Pakistan Rocked By Cricketing Scandal
In a nation that is rocket by environmental, social and military disasters, cricket has always been the main outlet and a sense of escapism for a cricketing mad nation, in a country whose daily diet is anguish and suffering.
Pakistanis are concerned with the latest allegations of match fixing against their national team. “Amist the chaos that our country faces, there should be some source of romance,” reports Chaudhry Ishtiaq Ahmed, an attorney from the city of Lahore. “For Pakistan, that source of romance has always been cricket. Cricket is the one thing we could always be proud of and now that pride is gone.
The allegations blindsided Pakistan at its most vulnerable moment, the country has been rocked by the latest floods and has left millions of people destitute, destroying infrastructure such as roads, schools houses and bridges. The area submerged by the flood is approximately the size of Italy. At the centre of this alleged matched fixing scandal lie two Pakistani cricketers who colluded with a middleman to alter the course of a cricket test match against England last week in London.
Pakistani television channels provided daily coverage of the video showing footage of the middleman, Mazhar Majeed a London-based businessman, showing large amounts of cash as he meets with British tabloid reporters posing as members of an Asian gambling cartel.
The tabloid, News of the World, said Majeed accepted the hefty sum $232,000 from the undercover reporters to ensure that Pakistani cricketers bowled “no balls,” equivalent to an illegal pitch in baseball, at certain intervals during the match. The manipulation better known as spot-fixing, since gamblers at times not only wager on the outcome of a test match but on individual occurrences as well.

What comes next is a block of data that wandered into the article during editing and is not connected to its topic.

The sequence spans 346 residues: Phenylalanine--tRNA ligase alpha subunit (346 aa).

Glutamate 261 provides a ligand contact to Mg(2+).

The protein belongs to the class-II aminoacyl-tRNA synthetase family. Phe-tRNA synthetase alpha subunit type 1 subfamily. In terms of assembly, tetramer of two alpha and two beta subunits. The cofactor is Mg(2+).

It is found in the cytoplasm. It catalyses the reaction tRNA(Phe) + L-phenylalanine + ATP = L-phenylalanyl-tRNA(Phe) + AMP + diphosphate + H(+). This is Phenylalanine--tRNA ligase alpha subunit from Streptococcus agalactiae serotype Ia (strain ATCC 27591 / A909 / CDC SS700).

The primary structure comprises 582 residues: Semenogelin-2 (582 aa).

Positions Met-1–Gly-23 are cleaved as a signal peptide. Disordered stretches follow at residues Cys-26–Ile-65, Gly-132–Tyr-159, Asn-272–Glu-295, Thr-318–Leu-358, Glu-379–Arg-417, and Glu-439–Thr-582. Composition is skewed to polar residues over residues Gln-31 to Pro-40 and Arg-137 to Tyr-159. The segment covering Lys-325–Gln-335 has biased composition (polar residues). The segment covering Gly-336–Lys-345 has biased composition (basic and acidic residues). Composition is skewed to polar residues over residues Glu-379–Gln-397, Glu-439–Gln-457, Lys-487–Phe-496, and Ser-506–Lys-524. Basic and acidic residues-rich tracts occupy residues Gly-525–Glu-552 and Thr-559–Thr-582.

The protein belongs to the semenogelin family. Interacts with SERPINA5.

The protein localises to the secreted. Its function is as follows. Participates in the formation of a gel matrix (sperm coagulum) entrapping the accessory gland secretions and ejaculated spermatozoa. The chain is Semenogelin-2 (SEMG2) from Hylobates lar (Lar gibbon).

Majeed arrested Saturday facing charges of conspiring to defraud bookmakers the case is currently being investigated by the British police to ascertain the role Pakistani cricketers might have played. In turn Pakistani law enforcement authorities have dispatched their own investigators to London.
The International Cricket Council (ICC) has launched an investigation as well on the extent of corruption in matches involving the Pakistani team.
The Pakistani public in the mean time are baying for blood. Ahmed, the lawyer, was so enraged by the said allegations that he filed a motion in the Lahore High Court requesting that the offending cricketers be charged with high treason. On Tuesday in the legislative chamber of Khyber-Pakhtunkhwa, the Northern Province who has been hardest-hit by this summer’s devastating floods, lawmakers ignored relief talk with regard to rebuilding and instead focused on the cricketing scandal.
“Cricket is part of our genetical make-up,” Ali said. “People here watch cricket matches and pray for cricketers. When cricketers do such things, it really hurts people. Should these allegations be true, the guilty players should be banned for life.”
A by-product of British colonial rule, cricket has long been the national pastime. It reflects across every strata of society, played on manicured cricket fields by middle-class Pakistanis in white sweaters and crisp trousers, and in trash-littered lots by dirt-poor youths using stacks of bricks as wickets. One of the country’s cricketing legends Imran Khan forged a place in Pakistani politics on the shoulders of a 21-year Hall-of-Fame career on the cricket field.
Pakistani cricket has been stained by controversy for years. Two players were found guilty of match-fixing in 2000 and banned for life from the. Cricketing star Shahid Afridi put on probation by the country’s cricket council for ball-tampering footage indicating of him biting into the ball during a match.
The latest scandal is the final straw for many Pakistanis. Prime Minister Yusaf Raza Gillani declared, “Our heads have been bowed by shame.” Newspaper editorials called the scandal symptomatic of the corruption and lack of accountability that permeates government and society.
“Corruption has trickled down into the entrails of our society, and no area is clean,” said an editorial in the English-language Daily Times. “We must not compromise any more, neither in cricket nor in any other field.”
Pakistanis say the only way forward is to revamp the country’s entire cricket program. Offenders in the scandal should be banned for life, they say, but if team oversight isn’t dramatically improved, the sports’ national administrators should be replaced.
Given the status cricket has in our society the stakes are high. Aamir Sohail, a former cricket captain, says Pakistani society struggles to maintain cohesion amid myriad religious, political, sectarian and class divides. Cricket, he says, “unifies the nation.”
“But with these things that have happened, people could start detaching from the game, and that’s a dangerous sign for Pakistan.”